KDC completes factory remediation in Birmingham

By Lindsay Gale11 April 2013

The Longbridge East site in Birmingham is the site for a major regeneration project

The Longbridge East site in Birmingham is the site for a major regeneration project

UK contractor KDC Group has recently completed a £2.5 million (US$3.9 million) contract to help transform the former MG Rover car factory at Longbridge East in Birmingham. The 17 acre site is part of main contractor St Medwen’s overall £1 billion (US$1.6 billion) regeneration scheme that covers more than 468 acres (190 hectares). The plan calls for the conversion of what was one of Britain’s major car manufacturing centres into a new thriving community, generating new housing and creating numerous employment opportunities.

KDC removed the former factory’s below ground infrastructure and concrete slabs, remediated the soil and ground water, and reprofiled the site, with the work carried out by 12 employees of the company’s contaminated land and groundwater remediation business. The work included the installation of a 6 m (19.7 ft) deep, 200 m (656 ft) long treatment tunnel using the latest contamination treatment techniques that captures and treats water prior to it reaching the site.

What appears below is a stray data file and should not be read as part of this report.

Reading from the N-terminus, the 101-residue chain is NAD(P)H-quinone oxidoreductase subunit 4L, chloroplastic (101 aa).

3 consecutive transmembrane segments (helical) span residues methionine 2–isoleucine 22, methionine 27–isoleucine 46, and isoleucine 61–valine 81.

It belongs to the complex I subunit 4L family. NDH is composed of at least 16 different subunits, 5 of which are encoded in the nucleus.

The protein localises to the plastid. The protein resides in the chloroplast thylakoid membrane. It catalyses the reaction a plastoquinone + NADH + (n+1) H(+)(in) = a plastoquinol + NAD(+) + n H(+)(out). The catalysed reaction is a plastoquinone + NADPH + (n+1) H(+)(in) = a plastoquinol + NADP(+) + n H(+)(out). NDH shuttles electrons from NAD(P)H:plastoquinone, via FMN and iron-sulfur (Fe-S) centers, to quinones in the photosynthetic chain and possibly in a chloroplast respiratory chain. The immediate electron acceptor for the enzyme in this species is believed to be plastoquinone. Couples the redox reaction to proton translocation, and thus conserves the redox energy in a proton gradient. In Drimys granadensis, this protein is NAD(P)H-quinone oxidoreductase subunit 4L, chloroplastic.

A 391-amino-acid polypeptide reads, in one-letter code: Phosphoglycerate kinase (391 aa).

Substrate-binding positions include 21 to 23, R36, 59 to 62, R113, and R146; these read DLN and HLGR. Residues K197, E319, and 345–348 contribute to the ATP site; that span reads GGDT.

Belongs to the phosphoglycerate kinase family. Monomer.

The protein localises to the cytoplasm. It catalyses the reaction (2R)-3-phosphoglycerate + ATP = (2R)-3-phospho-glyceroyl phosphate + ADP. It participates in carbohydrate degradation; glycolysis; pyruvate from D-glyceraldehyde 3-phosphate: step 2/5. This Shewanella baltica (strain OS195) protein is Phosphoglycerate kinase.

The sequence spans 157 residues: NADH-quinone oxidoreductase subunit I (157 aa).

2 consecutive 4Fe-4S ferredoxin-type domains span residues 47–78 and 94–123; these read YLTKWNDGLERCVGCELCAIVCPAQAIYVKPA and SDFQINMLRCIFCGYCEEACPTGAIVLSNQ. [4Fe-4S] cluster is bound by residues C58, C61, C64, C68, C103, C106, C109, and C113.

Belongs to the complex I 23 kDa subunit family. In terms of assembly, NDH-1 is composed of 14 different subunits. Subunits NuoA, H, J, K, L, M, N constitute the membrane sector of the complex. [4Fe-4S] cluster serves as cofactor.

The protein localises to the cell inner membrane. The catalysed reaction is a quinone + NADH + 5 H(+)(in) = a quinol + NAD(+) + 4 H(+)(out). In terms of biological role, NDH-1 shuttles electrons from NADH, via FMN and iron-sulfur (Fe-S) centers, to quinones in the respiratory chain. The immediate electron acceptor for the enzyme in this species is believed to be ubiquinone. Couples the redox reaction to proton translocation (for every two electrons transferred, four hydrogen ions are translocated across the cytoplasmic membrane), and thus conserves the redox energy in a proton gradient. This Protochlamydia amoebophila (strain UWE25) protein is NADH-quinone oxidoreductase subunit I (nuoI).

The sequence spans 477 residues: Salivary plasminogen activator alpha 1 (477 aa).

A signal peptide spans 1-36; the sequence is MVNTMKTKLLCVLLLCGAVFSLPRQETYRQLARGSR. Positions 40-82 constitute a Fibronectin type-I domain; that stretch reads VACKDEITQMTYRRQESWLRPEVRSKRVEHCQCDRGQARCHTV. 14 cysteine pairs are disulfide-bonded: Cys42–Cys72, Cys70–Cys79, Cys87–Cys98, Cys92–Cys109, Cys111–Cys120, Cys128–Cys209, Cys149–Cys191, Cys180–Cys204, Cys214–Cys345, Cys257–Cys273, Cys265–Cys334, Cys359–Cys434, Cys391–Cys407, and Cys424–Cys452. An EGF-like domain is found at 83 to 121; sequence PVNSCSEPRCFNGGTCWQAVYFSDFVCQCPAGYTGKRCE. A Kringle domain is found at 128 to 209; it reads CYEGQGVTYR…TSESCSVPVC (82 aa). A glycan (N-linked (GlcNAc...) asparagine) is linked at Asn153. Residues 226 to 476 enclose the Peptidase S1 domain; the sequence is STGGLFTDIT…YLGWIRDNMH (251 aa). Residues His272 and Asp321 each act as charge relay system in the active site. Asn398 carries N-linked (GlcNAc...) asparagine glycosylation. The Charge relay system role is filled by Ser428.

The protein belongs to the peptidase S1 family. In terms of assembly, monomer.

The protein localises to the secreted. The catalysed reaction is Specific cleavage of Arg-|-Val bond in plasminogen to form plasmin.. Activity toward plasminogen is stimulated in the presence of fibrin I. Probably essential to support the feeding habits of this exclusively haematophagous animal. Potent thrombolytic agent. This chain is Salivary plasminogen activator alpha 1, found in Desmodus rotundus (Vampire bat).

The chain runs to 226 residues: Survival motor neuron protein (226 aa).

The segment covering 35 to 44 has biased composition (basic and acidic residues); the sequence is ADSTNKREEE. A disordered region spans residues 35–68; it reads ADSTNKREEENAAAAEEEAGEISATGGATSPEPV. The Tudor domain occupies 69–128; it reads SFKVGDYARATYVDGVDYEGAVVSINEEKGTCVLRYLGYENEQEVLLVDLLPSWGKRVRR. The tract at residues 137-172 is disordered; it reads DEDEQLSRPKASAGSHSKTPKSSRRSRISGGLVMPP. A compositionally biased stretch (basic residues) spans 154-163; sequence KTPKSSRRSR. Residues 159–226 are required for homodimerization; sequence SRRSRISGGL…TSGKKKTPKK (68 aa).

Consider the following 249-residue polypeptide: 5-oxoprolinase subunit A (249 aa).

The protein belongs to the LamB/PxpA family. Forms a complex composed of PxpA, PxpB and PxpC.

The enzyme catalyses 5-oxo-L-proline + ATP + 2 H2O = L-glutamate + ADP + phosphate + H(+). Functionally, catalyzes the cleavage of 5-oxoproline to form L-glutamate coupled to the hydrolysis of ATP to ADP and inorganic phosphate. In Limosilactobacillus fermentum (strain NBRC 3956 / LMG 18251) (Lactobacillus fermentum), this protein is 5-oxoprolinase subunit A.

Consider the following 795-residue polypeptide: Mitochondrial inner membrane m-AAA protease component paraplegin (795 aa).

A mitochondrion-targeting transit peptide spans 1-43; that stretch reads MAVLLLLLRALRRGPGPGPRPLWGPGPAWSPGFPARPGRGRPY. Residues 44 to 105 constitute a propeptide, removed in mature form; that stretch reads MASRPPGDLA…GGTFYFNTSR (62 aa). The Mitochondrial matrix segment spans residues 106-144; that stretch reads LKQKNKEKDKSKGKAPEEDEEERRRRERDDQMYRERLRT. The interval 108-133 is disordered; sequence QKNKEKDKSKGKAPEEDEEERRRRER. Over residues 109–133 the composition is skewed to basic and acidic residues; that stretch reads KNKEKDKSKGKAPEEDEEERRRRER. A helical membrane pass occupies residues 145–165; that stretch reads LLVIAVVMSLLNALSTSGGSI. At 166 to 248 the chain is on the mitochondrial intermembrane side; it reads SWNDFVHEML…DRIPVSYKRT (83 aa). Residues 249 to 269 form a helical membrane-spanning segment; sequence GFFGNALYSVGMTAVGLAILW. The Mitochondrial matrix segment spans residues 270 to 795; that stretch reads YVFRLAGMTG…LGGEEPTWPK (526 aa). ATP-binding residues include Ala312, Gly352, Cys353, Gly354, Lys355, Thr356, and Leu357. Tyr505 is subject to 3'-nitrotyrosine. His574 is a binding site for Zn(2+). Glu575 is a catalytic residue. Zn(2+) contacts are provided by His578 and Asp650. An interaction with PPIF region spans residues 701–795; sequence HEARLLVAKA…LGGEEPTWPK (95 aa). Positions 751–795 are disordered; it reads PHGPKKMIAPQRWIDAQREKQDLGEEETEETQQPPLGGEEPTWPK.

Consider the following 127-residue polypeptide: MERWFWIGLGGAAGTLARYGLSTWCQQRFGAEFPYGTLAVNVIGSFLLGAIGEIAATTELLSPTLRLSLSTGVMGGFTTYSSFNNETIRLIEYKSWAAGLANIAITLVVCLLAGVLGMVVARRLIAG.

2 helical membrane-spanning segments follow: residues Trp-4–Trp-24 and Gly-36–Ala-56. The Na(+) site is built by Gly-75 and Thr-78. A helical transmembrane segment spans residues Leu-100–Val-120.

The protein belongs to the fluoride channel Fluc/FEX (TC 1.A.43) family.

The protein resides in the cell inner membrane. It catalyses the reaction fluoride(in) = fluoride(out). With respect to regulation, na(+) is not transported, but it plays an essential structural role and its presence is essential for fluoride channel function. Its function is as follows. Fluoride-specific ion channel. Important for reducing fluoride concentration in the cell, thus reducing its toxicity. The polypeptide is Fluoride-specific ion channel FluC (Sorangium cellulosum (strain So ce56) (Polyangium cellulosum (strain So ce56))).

According to contract manager Michelle Rodgers: “The project required highly skilled engineers to use all the latest techniques due to the industrial nature of the area. We have extensive experience working on regeneration projects and it’s fantastic to add this project to our roster. We were working to a strict timeline. When completed, the site will become a hub for the local community and we are delighted to be involved.”

According to Mark Batchelor, construction manager for St. Modwen, “We awarded the remediation contract to KDC due to the experience of the business and the highly skilled project team. We have undertaken extensive remediation works across the wider Longbridge site and sustainability is always at the heart of what we do, with the overall aim of recycling more than 95 per cent of on-site material for future use in the project. This reduces the need for importing and off-site disposal of material, thus decreasing traffic on the roads and reducing the carbon emissions of the project.”

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